The principal of the Richneck Elementary School in Virginia, where a 6-year-old boy shot his first-grade teacher, has been removed from her post as children return to classes Monday for the first time since the shooting with new security protocols.
Briana Foster Newton, who was principal at the time of the Jan. 6 shooting, is no longer serving in that role, but is still employed by the Newport News Public Schools, district spokesperson Michelle Price said Monday. It’s not clear what her new role is.
Her exit marks the latest in a sweep of departures in the wake of the shooting that saw first grade teacher Abigail Zwerner, 25, seriously wounded in a hand and her chest and hospitalized.
Assistant Principal Dr. Ebony Parker resigned, Price said Friday. The school system’s superintendent, George Parker III, was ousted from his job on Wednesday in a 5-1 vote at a school board meeting, effective Feb. 1.
With the departures of the principal and assistant principal, Karen Lynch, the district’s Extended Learning Supervisor and an experienced elementary school principal, will serve as the administrator on special assignment at Richneck, coordinating the students’ return to learning, Price said.
With the impending exit of Parker, the school board voted to name Dr. Michele Mitchell as the interim Superintendent of Schools to oversee the district of about 26,500 students. She currently serves as the Executive Director of Student Advancement for Newport News Public Schools, the district said.
Back to school: clear backpacks, metal detectors and security officers
School will look a little different for Richneck students returning Monday.
Two permanent school division security officers will be present, two metal detector systems have been installed, doors have been installed in classroom areas without one, and all students will receive clear backpacks Monday, according to the district.
Emotional support services for students, families and staff will continue including in-person services.
Teacher recovering, lawsuit will be filed
Police hailed Zwerner as a hero saying she was intentionally shot, and despite her wounds, she still managed to safely escort about 20 students out of her classroom.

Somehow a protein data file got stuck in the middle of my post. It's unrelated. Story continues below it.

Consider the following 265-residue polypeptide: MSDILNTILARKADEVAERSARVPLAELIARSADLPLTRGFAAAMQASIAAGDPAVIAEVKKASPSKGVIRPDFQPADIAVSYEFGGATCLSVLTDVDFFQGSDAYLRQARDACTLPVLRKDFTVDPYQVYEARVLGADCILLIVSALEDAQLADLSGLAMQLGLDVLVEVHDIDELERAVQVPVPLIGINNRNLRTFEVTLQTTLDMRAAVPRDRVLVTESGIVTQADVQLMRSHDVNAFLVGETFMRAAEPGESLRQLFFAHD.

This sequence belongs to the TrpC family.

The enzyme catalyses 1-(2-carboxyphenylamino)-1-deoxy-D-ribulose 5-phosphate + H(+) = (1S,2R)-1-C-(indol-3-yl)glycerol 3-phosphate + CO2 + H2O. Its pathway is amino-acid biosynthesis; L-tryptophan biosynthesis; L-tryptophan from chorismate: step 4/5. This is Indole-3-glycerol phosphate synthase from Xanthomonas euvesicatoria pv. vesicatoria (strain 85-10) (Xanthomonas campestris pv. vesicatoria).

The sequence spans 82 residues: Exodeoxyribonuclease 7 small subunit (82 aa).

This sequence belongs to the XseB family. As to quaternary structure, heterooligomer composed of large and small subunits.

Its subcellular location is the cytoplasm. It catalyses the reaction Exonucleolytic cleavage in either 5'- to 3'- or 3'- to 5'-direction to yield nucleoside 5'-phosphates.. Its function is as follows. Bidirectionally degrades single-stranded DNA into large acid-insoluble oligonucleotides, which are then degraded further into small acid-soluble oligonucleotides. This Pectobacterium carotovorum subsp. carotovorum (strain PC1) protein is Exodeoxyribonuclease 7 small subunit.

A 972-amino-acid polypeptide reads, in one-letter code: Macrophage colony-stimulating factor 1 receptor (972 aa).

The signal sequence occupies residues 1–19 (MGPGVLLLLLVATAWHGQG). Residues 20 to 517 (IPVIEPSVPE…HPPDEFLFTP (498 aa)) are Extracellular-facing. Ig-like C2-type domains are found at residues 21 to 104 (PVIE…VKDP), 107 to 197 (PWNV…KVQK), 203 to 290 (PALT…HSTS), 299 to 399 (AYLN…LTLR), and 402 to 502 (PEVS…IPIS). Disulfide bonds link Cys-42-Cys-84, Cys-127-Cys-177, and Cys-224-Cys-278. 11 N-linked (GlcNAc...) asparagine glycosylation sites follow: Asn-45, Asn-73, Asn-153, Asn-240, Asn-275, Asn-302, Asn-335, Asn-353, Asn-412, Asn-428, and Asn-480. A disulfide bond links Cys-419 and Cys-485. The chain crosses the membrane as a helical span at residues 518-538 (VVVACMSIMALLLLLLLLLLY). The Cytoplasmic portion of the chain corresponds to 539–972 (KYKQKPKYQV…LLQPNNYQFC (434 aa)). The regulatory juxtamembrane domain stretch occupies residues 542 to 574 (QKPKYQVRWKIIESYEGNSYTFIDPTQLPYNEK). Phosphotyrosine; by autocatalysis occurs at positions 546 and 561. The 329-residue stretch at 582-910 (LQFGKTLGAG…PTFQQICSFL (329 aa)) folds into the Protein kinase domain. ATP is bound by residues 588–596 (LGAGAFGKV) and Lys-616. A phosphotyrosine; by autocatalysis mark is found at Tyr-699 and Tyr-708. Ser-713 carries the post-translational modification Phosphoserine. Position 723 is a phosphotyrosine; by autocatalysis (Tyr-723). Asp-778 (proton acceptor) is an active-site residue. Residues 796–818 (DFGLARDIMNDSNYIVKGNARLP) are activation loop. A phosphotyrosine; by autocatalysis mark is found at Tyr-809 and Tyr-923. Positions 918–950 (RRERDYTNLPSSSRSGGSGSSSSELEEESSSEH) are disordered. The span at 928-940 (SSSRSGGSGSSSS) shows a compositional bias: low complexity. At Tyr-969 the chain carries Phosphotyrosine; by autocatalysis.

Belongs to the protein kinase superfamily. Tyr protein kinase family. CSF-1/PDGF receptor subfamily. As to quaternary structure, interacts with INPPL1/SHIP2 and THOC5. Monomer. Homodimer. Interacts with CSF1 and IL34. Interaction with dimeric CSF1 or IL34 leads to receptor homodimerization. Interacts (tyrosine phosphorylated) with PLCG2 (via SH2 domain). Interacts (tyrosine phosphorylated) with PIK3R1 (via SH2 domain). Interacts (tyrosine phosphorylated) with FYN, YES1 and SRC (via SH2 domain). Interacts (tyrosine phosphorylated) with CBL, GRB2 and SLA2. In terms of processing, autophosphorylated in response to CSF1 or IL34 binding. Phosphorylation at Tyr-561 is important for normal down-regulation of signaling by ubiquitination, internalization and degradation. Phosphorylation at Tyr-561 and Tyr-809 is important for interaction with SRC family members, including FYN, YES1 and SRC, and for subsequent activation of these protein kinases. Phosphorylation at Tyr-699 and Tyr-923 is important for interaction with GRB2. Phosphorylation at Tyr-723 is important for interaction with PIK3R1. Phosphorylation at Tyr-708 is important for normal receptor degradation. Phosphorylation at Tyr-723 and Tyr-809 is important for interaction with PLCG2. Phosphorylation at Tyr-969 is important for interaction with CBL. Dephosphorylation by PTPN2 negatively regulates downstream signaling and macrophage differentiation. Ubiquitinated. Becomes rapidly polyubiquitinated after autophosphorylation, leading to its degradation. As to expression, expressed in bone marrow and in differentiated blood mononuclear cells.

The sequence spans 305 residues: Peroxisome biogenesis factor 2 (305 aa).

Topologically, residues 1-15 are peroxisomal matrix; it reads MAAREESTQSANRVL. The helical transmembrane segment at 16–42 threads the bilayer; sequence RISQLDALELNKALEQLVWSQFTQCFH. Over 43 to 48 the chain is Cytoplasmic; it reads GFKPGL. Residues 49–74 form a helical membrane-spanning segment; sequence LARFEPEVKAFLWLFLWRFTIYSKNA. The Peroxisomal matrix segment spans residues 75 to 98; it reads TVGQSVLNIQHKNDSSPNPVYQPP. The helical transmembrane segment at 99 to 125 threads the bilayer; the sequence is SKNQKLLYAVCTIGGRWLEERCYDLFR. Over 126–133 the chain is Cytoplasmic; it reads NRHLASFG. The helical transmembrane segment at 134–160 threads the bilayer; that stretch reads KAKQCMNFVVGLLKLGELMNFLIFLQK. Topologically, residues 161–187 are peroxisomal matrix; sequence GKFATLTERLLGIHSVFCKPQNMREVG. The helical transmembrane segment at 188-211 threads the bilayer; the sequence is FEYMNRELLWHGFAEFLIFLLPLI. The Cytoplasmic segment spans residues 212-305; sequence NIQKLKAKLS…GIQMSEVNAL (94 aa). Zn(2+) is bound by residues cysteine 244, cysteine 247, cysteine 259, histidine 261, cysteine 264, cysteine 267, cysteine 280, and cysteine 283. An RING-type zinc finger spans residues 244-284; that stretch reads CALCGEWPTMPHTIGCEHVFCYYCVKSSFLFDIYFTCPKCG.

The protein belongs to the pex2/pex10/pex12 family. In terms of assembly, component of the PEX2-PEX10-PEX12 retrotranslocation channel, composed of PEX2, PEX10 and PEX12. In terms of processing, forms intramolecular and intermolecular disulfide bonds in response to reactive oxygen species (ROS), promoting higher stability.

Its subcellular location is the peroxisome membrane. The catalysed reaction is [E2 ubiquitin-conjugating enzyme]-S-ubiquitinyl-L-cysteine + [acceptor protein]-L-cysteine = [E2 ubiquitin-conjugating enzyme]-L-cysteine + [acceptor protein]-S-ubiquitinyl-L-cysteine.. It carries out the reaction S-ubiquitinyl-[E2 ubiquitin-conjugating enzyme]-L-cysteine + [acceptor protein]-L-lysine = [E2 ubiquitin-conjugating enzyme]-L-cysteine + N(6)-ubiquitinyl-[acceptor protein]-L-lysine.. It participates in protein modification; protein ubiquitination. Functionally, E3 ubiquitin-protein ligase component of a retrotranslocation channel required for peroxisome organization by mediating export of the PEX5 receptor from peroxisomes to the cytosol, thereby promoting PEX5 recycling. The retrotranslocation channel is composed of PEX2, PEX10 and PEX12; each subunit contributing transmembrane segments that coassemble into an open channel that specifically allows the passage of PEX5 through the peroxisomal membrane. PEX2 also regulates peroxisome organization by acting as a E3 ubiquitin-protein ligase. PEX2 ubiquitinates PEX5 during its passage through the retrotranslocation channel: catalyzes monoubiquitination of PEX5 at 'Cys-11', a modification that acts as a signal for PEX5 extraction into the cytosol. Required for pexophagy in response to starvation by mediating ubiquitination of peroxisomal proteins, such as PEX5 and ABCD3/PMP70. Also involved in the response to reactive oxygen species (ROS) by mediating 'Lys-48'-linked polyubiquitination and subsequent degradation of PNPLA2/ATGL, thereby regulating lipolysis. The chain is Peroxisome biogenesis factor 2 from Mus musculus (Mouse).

She was released from the hospital earlier this month and continues to recover.
On Wednesday, Zwerner’s attorney Diane Toscano announced she will file a lawsuit on her client’s behalf. Toscano said that three teachers went to the school administration about the boy’s behavior on Jan. 6, saying he was believed to have a gun on the campus, but those concerns weren’t taken seriously.
In one incident between a teacher flagging concern and administrator, an administrator said, “wait the situation out because the school day was almost over,” Toscano said.
No charges have been announced in the case.
Police Chief Steve Drew has said that the child’s mother bought the 9 mm Taurus firearm used in the shooting legally and that the boy took the gun from his home. Whether it was properly secured is a key element in the investigation, he has said.
The family of the boy who shot Zwerner said in a statement the child “suffers from an acute disability and was under a care plan at the school” that included his mother or father attending class with him.
The statement said the gun was “secured” when he took it from their home but didn’t go into further detail.
“The week of the shooting was the first week when we were not in class with him. We will regret our absence on this day for the rest of our lives,” the statement said. Since the shooting, the boy has been in a hospital receiving the “treatment he needs,” it said.